Leadership is a very difficult asset to cultivate. But it’s also one of the most valuable. Being able to lead is not simply a question of knowing what’s best for a team. It’s subtly reassuring the team that you’re the right person to take them forward and getting the respect of everyone involved without needing to demand it fiercely from your subordinates. It’s a complex role that you can’t really ever perfect, more simply do your best to find your own version of it. However, there are universal tools that you can use to do this and little tips and tricks that can have a really noticeable effect on the outcome of your efforts.
One such tool is storytelling. This isn’t an obvious approach, but as you’ll hopefully identify, there’s a surprisingly large amount that storytelling can do for you as you pursue your goal to be the best possible leader you can be. So, let’s dive in and take a look at how you can use storytelling to improve your leadership.
Take The Human Approach
Sometimes it can be difficult to think of those that are senior to you as anything other than a superior, someone you don’t need to connect with on a human basis but who you only need to take orders from. But, as any good leader knows, that isn’t respect, it’s just subordinance. “By using storytelling you’re tapping into an ancient art form that is all about human beings connecting to one another. Truly being respected by your team requires that level of connection”, says Judd Sykes, communication manager at BritStudent and 1Day2Write.
The human approach will win people over to you and telling a story or letting the story of your team be a collaborative narrative is one of the best ways to use humanity as a tool.
Use It As An Effective Learning Tool
One thing that can help you become a better leader from an objective standpoint is success. Storytelling can play a part in success as well, and some of the best uses of storytelling have made companies that have grown and grown over the years.
One of the most effective uses of implemented storytelling is in sharing failures and success. This can be an office wide practice, but the principle is the heart of it. The idea is that everyone in your office is encouraged to share their experiences, good and bad, with the work that you all do, yourself included. Across time you build up a bank of experiences that anyone in the office is able to look to, to draw from as they start to go about trying to accomplish something. You can’t force people to share these stories, so it’s all about building a collaborative atmosphere and an openness between your team members to encourage people that it is safe for them to tell the stories that have shaped their experience and all of their practices over the years.
A lot of the time at work, things can be pretty dry. “I don’t know if this is something that everyone has, but when I was a young kid, I had a teacher who just had a way of making everything fun. It wouldn’t matter how seemingly dull the exercise or reading was, he always had a way to motivate us through fun. A lot of the time that fun came through stories, something which managers can look to emulate in the workplace as well”, suggests Tom Cooper, business writer at Australia2Write and NextCoursework.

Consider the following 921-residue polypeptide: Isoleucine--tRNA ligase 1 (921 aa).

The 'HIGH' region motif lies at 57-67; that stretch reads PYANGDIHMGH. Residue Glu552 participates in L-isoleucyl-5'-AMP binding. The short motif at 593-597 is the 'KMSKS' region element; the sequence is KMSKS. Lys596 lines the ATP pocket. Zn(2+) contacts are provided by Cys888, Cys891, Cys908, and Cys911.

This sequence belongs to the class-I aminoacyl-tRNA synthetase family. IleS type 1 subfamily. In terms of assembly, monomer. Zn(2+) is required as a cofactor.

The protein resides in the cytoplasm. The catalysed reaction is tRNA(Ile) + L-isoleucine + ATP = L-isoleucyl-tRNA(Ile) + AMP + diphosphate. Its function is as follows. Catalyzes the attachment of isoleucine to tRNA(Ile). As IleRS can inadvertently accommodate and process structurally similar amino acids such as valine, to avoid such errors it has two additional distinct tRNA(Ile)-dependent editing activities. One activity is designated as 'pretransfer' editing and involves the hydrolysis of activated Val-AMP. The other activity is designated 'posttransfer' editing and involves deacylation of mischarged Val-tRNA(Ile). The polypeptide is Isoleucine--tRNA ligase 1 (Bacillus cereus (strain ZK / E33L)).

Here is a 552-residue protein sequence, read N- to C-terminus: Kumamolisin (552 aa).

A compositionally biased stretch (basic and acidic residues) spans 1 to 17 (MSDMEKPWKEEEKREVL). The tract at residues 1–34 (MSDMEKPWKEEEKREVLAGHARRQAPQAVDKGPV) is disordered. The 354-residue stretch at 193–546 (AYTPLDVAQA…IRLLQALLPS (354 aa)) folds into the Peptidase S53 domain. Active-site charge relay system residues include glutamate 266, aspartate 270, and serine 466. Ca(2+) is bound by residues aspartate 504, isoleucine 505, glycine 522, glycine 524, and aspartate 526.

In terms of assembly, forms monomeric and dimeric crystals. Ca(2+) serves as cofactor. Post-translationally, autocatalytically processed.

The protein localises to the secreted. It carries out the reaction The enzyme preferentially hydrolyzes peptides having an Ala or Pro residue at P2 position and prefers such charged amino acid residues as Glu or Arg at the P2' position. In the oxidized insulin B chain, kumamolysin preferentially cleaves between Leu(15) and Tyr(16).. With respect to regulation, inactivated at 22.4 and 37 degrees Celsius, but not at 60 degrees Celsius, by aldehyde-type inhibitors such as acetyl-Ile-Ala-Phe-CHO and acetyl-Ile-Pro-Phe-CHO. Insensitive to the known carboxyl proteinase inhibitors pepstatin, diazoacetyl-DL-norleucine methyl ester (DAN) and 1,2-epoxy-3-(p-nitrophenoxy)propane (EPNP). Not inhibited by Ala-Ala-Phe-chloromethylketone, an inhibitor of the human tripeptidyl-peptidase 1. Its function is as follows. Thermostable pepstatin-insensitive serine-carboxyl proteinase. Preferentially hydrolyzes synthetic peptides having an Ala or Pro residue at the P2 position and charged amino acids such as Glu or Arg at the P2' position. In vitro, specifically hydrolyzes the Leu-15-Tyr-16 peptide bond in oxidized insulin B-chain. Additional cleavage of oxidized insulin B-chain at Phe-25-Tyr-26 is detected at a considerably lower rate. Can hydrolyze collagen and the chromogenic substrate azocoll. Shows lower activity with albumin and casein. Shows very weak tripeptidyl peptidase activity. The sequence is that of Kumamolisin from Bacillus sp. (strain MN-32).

The office can be very dull and, as the guy in charge, you are directly responsible for the overall vibe of the office for the people who work inside of it. Telling stories, even just as ways to illustrate points that are important for the work being done, is still an excellent way to bring a bit of entertainment value to the workspace and keep people’s spirits up and their energy levels a bit elevated. Without this kind of interruption to the monotony of the schedule, you can lose your employees to the dreariness of daily work. Stories will help you to prevent that.
It Shows You Care
When you get into a bit of a pattern with the routine at work, and the working days are filled adequately but uninterestingly with standard work, you can really find that everything becomes easy. Well, not everything, you’ll still be working, but you can coast on autopilot so easily if you aren’t careful. This will be picked up on by your team members who might start to wonder how invested in things you really are. These sorts of doubts can become something more dangerous if you leave them unanswered as how you approach work will greatly impact how your employees and/or team approach it too. In this sense, storytelling, really taking time to engage your employees with effort to illustrate some point, is a great way to show people that their boss is passionate and driven and will shake things up when they’re starting to go stale.
Storytelling is all about communication. Conveying complex ideas from your mind to the minds of those listening requires a complex skillset, both as a listener and as a storyteller. Communication is easily in the top three most valuable traits list for a company, of any shape or size. It’s the way that you are able to operate without hitches and to avoid conflict in the office. Storytelling helps everyone, most importantly you, to keep in good shape when it comes to communication. Having this as a special tool can be a very powerful way to get results.
So, storytelling, for as much as it seems to be a quirky, alternative element to business relations and leadership, is actually a really sharp tool, through which you can sculpt some amazing results in how you interact with your team and how you lead them on to better things!
About the author: Michael Dehoyos is a business management writer at PhdKingdom and Academic Brits. He assists people with their business projects as well as sharing his knowledge by contributing to numerous sites and publications, the academic service, Thesis Help, amongst them.